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Myths and myth-makers: Old Tales and Superstitions Interpreted by Comparative Mythology   By: (1842-1901)

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MYTHS AND MYTH MAKERS

Old Tales and Superstitions Interpreted by Comparative Mythology

By John Fiske

La mythologie, cette science toute nouvelle, qui nous fait suivre les croyances de nos peres, depuis le berceau du monde jusqu'aux superstitions de nos campagnes. EDMOND SCHERER

TO MY DEAR FRIEND, WILLIAM DEAN HOWELLS, IN REMEMBRANCE OF PLEASANT AUTUMN EVENINGS SPENT AMONG WEREWOLVES AND TROLLS AND NIXIES, I dedicate THIS RECORD OF OUR ADVENTURES.

PREFACE.

IN publishing this somewhat rambling and unsystematic series of papers, in which I have endeavoured to touch briefly upon a great many of the most important points in the study of mythology, I think it right to observe that, in order to avoid confusing the reader with intricate discussions, I have sometimes cut the matter short, expressing myself with dogmatic definiteness where a sceptical vagueness might perhaps have seemed more becoming. In treating of popular legends and superstitions, the paths of inquiry are circuitous enough, and seldom can we reach a satisfactory conclusion until we have travelled all the way around Robin Hood's barn and back again. I am sure that the reader would not have thanked me for obstructing these crooked lanes with the thorns and brambles of philological and antiquarian discussion, to such an extent as perhaps to make him despair of ever reaching the high road. I have not attempted to review, otherwise than incidentally, the works of Grimm, Muller, Kuhn, Breal, Dasent, and Tylor; nor can I pretend to have added anything of consequence, save now and then some bit of explanatory comment, to the results obtained by the labour of these scholars; but it has rather been my aim to present these results in such a way as to awaken general interest in them. And accordingly, in dealing with a subject which depends upon philology almost as much as astronomy depends upon mathematics, I have omitted philological considerations wherever it has been possible to do so. Nevertheless, I believe that nothing has been advanced as established which is not now generally admitted by scholars, and that nothing has been advanced as probable for which due evidence cannot be produced. Yet among many points which are proved, and many others which are probable, there must always remain many other facts of which we cannot feel sure that our own explanation is the true one; and the student who endeavours to fathom the primitive thoughts of mankind, as enshrined in mythology, will do well to bear in mind the modest words of Jacob Grimm, himself the greatest scholar and thinker who has ever dealt with this class of subjects, "I shall indeed interpret all that I can, but I cannot interpret all that I should like."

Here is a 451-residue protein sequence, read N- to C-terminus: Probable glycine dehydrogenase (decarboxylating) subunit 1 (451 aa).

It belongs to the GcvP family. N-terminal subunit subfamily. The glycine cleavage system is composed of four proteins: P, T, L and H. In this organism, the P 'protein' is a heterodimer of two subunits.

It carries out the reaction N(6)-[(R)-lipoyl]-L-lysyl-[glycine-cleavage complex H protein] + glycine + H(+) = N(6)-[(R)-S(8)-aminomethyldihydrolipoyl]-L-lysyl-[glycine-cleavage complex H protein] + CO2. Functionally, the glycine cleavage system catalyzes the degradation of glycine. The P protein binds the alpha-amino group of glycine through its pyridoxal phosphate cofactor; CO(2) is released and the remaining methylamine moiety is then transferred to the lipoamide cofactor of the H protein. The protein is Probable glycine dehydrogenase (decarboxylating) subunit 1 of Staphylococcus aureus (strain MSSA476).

PETERSHAM, September 6, 1872.

CONTENTS.

I. THE ORIGINS OF FOLK LORE

II. THE DESCENT OF FIRE

III. WEREWOLVES AND SWAN MAIDENS

IV. LIGHT AND DARKNESS

V. MYTHS OF THE BARBARIC WORLD

VI. JUVENTUS MUNDI

VII. THE PRIMEVAL GHOST WORLD

NOTE

MYTHS AND MYTH MAKERS.

I. THE ORIGINS OF FOLK LORE.

FEW mediaeval heroes are so widely known as William Tell. His exploits have been celebrated by one of the greatest poets and one of the most popular musicians of modern times. They are doubtless familiar to many who have never heard of Stauffacher or Winkelried, who are quite ignorant of the prowess of Roland, and to whom Arthur and Lancelot, nay, even Charlemagne, are but empty names.

Nevertheless, in spite of his vast reputation, it is very likely that no such person as William Tell ever existed, and it is certain that the story of his shooting the apple from his son's head has no historical value whatever. In spite of the wrath of unlearned but patriotic Swiss, especially of those of the cicerone class, this conclusion is forced upon us as soon as we begin to study the legend in accordance with the canons of modern historical criticism. It is useless to point to Tell's lime tree, standing to day in the centre of the market place at Altdorf, or to quote for our confusion his crossbow preserved in the arsenal at Zurich, as unimpeachable witnesses to the truth of the story... Continue reading book >>




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